Water levels on Lake Ontario, Lake Erie, and Lake St.Clair are above their all-time average for this time of year and are above the level of Chart Datum.

www.waterlevels.gc.ca...&a/bulletin_e.html


OK... so what's the bottom line here?


Water levels are on the rise in Lake Huron and Georgian Bay thanks to heavy winter snowfall and plentiful spring rain.

But some groups say the upper lakes still drain too quickly through the St. Clair River and now's the time to stem the flow.

Levels of Lake Huron and Lake Michigan are two centimetres higher than last year at this time, but are still 34 cm under the historical average for this time of year, said Chuck Southam, an Environment Canada water-level expert.
www.owensoundsuntimes.com...


I call the St Claire dredging operation the main culprit, the recent ice free winters another and drought on the prairies the last. Bottom line is that it's climate change and that whether it's AWG or not is like arguing with a Canada Goose over which is the best lawn grass. They're gonna eat it anyways.



posted on Mar, 13 2012 @ 01:55 PM
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Originally posted by butcherguy
Oh yeah Zorgon, I can't see the right side of the graph. What's the current high?]


Slider bar under the image
or right click view image



posted on Mar, 13 2012 @ 02:08 PM
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Originally posted by soficrow
You guys are such major woosies. I grew up on the Canadian prairies - still think 10 below Celsius is warm. ...It's perfectly possible to survive in cold climates - but a bit of education and prep time is essential.


I lived in Winnipeg for 6 years... your breath turned to ice crystals
There is a small town outside Winnipeg that has a huge thermometer. Its claim to fame is that it recorded the coldest temperature on Earth..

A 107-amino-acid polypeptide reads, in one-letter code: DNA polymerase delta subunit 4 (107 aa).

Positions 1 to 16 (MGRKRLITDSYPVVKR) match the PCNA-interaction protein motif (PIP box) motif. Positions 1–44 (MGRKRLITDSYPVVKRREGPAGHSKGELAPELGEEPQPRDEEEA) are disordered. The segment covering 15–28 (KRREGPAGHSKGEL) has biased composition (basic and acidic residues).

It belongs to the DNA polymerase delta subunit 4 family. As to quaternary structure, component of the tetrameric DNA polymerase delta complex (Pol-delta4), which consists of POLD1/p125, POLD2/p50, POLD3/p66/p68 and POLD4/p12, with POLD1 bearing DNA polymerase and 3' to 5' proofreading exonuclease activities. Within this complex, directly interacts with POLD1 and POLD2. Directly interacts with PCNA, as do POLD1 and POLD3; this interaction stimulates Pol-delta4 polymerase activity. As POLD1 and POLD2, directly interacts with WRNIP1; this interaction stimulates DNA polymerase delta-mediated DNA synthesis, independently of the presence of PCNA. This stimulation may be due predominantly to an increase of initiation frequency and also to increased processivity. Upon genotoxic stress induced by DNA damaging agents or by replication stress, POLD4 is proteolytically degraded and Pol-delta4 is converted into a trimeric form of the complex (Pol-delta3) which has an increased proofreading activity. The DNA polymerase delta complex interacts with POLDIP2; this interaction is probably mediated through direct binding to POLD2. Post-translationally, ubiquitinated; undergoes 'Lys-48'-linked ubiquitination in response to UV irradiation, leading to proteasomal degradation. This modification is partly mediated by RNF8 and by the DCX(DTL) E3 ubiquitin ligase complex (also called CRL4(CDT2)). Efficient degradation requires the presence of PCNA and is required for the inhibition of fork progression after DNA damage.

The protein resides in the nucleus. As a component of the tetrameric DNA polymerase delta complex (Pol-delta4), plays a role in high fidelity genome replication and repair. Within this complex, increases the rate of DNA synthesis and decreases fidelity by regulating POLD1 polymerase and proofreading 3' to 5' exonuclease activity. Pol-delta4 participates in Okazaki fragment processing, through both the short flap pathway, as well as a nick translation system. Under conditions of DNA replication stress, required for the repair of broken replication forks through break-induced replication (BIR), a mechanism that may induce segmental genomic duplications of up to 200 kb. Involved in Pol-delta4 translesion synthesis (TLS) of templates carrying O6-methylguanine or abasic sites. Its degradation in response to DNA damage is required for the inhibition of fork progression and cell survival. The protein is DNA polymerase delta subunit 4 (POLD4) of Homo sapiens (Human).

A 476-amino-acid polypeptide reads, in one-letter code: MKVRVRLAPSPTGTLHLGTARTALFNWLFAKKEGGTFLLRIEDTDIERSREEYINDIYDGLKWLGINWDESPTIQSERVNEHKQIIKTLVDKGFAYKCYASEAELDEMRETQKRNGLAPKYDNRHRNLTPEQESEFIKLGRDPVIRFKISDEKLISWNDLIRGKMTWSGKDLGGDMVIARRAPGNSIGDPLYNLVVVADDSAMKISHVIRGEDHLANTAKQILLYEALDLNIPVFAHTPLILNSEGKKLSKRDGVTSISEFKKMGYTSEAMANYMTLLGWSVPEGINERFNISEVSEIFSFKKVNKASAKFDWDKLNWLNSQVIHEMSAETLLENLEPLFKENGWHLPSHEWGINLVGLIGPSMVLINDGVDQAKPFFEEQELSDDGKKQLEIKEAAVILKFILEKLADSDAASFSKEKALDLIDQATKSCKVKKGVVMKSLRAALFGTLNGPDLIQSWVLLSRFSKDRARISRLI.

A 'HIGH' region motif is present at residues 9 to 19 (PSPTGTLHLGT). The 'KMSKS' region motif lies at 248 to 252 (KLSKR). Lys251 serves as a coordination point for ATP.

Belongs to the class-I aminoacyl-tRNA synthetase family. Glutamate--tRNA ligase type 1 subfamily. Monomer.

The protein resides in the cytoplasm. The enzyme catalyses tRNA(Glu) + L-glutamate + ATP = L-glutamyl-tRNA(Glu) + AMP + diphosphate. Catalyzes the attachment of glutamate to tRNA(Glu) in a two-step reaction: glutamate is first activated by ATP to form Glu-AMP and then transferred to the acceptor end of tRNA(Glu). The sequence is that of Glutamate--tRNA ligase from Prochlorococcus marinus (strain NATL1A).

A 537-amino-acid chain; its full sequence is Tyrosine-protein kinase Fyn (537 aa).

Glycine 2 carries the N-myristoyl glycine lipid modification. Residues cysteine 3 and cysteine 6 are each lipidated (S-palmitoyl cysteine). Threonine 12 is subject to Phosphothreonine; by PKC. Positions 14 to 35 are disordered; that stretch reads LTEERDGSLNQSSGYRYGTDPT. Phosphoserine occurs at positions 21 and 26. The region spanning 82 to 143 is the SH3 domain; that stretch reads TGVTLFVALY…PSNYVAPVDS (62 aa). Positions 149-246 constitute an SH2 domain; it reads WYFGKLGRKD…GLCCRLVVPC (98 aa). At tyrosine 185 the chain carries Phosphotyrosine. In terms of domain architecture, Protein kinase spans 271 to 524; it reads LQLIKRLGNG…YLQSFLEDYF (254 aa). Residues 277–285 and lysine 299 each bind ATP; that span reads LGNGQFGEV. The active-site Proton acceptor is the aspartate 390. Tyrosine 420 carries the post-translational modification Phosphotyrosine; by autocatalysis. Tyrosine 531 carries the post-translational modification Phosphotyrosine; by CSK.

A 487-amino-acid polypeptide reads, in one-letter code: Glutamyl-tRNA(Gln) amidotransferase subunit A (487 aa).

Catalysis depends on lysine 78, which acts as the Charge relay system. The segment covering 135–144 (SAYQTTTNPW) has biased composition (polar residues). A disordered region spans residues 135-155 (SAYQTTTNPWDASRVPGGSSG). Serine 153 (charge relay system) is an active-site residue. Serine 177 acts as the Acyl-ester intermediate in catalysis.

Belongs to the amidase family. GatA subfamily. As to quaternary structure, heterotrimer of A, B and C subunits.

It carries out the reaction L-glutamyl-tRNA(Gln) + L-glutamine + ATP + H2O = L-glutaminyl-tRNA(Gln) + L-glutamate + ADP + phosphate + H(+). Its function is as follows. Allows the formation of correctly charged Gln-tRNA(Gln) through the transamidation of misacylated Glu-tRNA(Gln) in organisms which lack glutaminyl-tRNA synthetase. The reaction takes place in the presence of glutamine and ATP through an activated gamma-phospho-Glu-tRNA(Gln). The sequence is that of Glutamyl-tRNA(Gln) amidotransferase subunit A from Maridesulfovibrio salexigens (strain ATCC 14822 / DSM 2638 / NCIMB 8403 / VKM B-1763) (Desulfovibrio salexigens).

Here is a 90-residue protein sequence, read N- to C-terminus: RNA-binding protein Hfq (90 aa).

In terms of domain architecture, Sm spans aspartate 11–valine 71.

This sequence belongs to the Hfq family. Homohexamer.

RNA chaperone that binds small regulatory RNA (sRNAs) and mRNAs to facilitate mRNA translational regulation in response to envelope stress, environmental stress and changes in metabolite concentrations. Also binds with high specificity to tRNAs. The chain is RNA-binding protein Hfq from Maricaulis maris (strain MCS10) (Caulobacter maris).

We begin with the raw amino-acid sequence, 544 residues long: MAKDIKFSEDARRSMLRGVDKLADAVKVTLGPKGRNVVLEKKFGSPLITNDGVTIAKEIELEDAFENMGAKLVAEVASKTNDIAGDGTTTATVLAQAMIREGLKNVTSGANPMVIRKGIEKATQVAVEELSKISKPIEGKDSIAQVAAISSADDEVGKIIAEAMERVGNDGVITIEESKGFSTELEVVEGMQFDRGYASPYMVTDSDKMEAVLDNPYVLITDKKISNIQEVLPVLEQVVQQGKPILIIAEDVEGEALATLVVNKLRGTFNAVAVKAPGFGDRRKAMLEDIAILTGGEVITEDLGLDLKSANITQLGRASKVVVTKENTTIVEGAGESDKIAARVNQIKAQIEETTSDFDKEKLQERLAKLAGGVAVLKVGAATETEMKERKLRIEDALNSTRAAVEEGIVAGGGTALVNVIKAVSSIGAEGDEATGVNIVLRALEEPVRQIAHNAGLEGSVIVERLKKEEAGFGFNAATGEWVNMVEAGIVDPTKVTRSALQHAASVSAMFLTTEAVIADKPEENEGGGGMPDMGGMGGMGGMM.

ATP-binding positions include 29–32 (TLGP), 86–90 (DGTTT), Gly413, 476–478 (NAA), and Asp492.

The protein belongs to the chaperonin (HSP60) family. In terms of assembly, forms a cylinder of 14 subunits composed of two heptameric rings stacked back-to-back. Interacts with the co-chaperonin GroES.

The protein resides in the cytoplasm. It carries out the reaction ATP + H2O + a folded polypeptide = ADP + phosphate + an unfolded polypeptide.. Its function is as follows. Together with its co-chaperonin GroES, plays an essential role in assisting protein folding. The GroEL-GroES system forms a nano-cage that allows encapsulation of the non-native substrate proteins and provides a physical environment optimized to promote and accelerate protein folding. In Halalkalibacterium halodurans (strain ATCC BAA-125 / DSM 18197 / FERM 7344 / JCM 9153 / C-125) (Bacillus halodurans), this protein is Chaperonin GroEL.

Now I live in Vegas. Outside Vegas is a town that has a huge thermometer... it's claim to fame is that it routinely records the hottest temperature on Earth


So who ya calling a WUSS



posted on Mar, 13 2012 @ 02:29 PM
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reply to post by zorgon
 



Slider bar under the image or right click view image


I am on an iPad, your graph has no slider showing for me, and I haven't learned how to right click with this machine.

I still don't know what the current high is.



posted on Mar, 13 2012 @ 06:25 PM
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reply to post by zorgon
 



So who ya calling a WUSS



I really did. Thanks for that one.

PS. The coldest town with the thermometer is Wawa - in Ontario and on the road to Toronto. Got caught there once while hitchhiking - intolerable. So my friend and I jumped a freight. One of my life's true adventures.



posted on Mar, 13 2012 @ 06:46 PM
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reply to post by Danbones
 


Danbones, we must literally be neighbours. Was looking at the ice on a river just north of me this weekend, and, by what I see, the ice will, I bet you, be out by April 1 this year, when usually it's April 15ish. It's been hard winter for our local tourism outfitters. Me, I'm just hoping there will be enough water for me to run our river out to Georgian Bay this summer in my boat. It might be a good thing I got myself a jet-ski last summer.